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Russian Court Finds Yukos Boss Guilty Of Murders

Leonid Nevzlin
MOSCOW -- A Russian court has found one of the top managers of the now defunct Yukos business empire guilty in absentia of ordering several murders and attempted murders.

The Moscow city court found Leonid Nevzlin, one of Yukos chief Mikhail Khodorkovsky's closest advisers, guilty of organizing murders including the killing of a local mayor, the presiding judge in the case said.

Nevzlin, who fled to Israel after Russian secret services arrested Khodorkovsky in 2003, was one of the most senior shareholders in the Yukos empire, which has been divided up and sold off by the state to pay for giant back-tax claims.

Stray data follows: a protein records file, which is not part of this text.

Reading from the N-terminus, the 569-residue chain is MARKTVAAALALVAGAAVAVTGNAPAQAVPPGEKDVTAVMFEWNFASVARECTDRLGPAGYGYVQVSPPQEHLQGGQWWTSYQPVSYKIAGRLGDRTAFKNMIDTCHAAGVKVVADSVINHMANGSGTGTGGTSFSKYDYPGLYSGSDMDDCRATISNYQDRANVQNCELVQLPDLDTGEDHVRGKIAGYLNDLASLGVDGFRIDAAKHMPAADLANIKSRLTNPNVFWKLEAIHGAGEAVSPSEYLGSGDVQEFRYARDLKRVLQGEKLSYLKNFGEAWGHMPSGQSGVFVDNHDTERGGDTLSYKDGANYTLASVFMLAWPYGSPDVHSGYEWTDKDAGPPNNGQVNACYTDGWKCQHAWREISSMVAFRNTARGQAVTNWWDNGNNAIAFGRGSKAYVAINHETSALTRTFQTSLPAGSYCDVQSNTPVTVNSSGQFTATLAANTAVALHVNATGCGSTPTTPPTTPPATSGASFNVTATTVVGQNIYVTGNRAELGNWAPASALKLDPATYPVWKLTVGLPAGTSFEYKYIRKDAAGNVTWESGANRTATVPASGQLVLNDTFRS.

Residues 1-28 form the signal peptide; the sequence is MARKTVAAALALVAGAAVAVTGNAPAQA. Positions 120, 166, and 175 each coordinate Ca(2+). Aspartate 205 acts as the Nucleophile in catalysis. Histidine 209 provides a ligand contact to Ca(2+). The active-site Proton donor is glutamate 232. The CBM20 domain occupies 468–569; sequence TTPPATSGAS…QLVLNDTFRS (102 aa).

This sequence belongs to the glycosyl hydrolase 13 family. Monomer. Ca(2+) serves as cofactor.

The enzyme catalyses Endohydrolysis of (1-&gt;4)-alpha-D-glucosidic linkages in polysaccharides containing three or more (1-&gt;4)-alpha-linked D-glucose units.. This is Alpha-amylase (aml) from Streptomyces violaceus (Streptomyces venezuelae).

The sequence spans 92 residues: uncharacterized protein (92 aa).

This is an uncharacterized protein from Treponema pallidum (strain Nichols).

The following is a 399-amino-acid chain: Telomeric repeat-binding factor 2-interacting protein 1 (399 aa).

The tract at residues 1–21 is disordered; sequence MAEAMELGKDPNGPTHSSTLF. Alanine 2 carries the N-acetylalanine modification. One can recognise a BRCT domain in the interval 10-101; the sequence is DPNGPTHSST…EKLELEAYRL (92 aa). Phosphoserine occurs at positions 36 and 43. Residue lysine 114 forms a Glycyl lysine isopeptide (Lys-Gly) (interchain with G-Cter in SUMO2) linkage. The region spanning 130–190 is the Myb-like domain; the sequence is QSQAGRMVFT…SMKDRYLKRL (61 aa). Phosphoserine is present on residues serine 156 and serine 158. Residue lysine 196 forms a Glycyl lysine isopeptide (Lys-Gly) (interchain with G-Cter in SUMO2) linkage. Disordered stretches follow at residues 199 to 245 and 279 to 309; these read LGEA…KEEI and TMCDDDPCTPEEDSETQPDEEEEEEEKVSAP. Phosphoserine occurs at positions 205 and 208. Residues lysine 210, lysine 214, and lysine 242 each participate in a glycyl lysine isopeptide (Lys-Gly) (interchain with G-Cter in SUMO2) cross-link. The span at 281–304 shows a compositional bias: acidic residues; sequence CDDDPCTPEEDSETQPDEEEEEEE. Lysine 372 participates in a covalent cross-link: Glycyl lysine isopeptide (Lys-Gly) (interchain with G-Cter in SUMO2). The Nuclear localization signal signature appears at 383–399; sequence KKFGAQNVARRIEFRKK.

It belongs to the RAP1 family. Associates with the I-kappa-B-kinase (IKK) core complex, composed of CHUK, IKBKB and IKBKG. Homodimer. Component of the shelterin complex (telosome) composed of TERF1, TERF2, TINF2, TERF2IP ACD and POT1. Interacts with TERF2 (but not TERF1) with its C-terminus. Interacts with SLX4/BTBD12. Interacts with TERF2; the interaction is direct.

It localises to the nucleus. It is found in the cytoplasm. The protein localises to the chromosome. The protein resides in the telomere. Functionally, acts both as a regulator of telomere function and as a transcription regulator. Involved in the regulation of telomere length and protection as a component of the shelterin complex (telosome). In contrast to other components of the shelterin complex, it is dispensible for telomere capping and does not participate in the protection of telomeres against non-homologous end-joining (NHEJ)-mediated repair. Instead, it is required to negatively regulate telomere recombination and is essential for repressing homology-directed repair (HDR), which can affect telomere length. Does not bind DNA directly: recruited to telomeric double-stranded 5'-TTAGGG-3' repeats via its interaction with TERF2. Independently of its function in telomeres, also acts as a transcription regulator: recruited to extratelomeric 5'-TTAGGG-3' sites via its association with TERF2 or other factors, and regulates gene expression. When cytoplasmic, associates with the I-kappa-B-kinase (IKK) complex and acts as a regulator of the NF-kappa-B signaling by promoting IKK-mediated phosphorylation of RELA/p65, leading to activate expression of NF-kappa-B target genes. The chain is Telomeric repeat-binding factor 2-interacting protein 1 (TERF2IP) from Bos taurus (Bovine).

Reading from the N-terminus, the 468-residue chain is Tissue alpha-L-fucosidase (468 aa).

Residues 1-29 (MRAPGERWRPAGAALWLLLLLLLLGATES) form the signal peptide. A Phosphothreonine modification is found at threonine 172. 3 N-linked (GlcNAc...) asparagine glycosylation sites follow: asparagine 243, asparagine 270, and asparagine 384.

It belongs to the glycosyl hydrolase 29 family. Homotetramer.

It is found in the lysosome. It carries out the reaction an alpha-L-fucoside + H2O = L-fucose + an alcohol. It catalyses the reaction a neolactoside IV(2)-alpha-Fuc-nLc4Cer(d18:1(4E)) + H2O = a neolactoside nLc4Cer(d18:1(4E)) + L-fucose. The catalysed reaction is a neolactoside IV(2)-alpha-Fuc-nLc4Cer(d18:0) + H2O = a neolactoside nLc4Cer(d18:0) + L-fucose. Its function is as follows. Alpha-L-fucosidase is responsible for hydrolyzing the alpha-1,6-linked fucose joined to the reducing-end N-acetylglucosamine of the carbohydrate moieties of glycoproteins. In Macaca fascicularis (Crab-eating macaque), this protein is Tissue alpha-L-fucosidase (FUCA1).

Nevzlin is accused of working with the former head of security of Yukos, Aleksei Pichugin, to carry out the murders. Pichugin was sentenced to 24 years in prison in 2006 for carrying out murders.

Nevzlin has repeatedly denied the charges and says they are simply part of a plot to discredit Khodorkovsky, who says he was attacked by corrupt Russian officials who wanted to carve up his business empire, once one of Russia's biggest.